[Tutor] thread and os.pipe

Alan Gauld alan.gauld at btinternet.com
Sun Dec 9 01:25:59 CET 2007

"Tiago Saboga" <tiagosaboga at terra.com.br> wrote

>> Why not just set up outw to the output of Popen?
> Because in the more complicated case, the run function would have
> several steps, including some external processes with Popen. The 
> run()
> function will take care of determining which processes will run,
> according to the returncode of the first process), and will have to 
> do
> some cleaning in the end. But as this happens, I want my my main()
> function to analyse and print the output from the Popen while the
> external processes are running.

OK, I suspected this might be the case.
In that situation I'd still consider running the initial Popen without
threads and capturing the output but then once you know which
secondary proceses need running and what cleanup needs doing
you could perform those parts in a thread. In other words only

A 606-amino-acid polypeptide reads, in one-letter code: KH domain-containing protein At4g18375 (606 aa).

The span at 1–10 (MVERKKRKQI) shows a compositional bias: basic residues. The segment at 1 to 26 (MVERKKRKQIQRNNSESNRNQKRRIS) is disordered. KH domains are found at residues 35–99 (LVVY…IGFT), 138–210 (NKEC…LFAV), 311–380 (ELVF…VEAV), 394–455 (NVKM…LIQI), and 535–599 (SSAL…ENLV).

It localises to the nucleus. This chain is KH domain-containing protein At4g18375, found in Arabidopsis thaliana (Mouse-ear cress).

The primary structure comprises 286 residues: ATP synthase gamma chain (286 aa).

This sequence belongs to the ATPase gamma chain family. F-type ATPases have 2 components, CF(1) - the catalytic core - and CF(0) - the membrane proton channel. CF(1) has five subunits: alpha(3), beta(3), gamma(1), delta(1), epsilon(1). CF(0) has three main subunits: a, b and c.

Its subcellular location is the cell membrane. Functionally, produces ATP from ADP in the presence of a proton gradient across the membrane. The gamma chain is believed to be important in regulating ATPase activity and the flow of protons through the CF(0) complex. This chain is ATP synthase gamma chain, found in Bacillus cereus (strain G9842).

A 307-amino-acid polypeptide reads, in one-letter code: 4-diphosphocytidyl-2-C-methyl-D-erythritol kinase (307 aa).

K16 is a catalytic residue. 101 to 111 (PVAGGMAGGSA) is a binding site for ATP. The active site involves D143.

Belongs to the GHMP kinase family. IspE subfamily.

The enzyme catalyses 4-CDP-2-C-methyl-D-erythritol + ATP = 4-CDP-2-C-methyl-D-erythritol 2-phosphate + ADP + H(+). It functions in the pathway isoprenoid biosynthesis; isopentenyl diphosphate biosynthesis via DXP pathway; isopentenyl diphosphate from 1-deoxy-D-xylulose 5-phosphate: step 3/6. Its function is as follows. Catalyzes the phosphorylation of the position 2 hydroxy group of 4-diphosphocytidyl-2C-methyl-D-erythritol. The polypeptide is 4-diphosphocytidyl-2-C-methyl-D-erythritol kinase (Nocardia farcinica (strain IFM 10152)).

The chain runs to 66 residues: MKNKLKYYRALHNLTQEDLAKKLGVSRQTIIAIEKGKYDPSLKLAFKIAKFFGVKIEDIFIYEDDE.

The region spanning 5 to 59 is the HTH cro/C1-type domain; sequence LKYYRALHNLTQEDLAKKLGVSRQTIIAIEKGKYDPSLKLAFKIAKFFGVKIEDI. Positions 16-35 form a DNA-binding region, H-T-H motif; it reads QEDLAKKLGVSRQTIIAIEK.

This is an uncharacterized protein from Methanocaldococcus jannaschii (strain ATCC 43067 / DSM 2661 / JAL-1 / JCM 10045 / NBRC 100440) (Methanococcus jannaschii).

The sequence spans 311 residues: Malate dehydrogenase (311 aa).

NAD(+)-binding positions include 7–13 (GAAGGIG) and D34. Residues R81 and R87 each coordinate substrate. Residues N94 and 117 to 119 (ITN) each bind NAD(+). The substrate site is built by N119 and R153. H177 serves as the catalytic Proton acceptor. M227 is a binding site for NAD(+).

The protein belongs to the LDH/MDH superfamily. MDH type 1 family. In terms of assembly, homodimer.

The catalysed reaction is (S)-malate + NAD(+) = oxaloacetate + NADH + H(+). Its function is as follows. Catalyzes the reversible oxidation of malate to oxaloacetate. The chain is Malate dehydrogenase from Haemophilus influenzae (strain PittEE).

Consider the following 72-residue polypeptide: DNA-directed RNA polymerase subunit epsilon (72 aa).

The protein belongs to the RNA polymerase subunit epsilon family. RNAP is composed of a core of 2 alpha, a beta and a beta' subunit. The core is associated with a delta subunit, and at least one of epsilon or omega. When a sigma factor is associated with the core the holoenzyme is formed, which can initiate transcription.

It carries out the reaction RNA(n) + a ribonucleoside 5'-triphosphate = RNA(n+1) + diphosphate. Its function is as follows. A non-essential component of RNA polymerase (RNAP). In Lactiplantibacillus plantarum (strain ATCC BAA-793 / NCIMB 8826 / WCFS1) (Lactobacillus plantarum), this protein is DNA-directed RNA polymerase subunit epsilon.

use threads where you truly need parallel processing in the
same process.

> test. I am sorry if I am not clear enough, I am still learning both
> python and english!

Both are looking fine to me :-)

> single class, subclassing the qt-designer/pyuic generated one. I am 
> trying
> to make my two auxiliary classes totally independent, as I would 
> love
> to make a curses version later. So I have a Converter class which 
> does
> the actual job of calling the back-end, but I want the gui to be
> updated to show the output from the commands. What I want to do
> is make the doit() method of the Converter class return a pipe,
> through which it will then send the output of the programs.

I'm still not convinced that a pipe is the best solution here.
You could simply register the UI View with the converter (in usual MVC
design pattern) and get the converter to either send updates to the
UI (or notify the UI to request updates) as needed. That way you
only need a regular Python method in the Converter to deliver the
data and another in the UI code to respond to the notification.
No pipes or queues required.


Alan Gauld
Author of the Learn to Program web site

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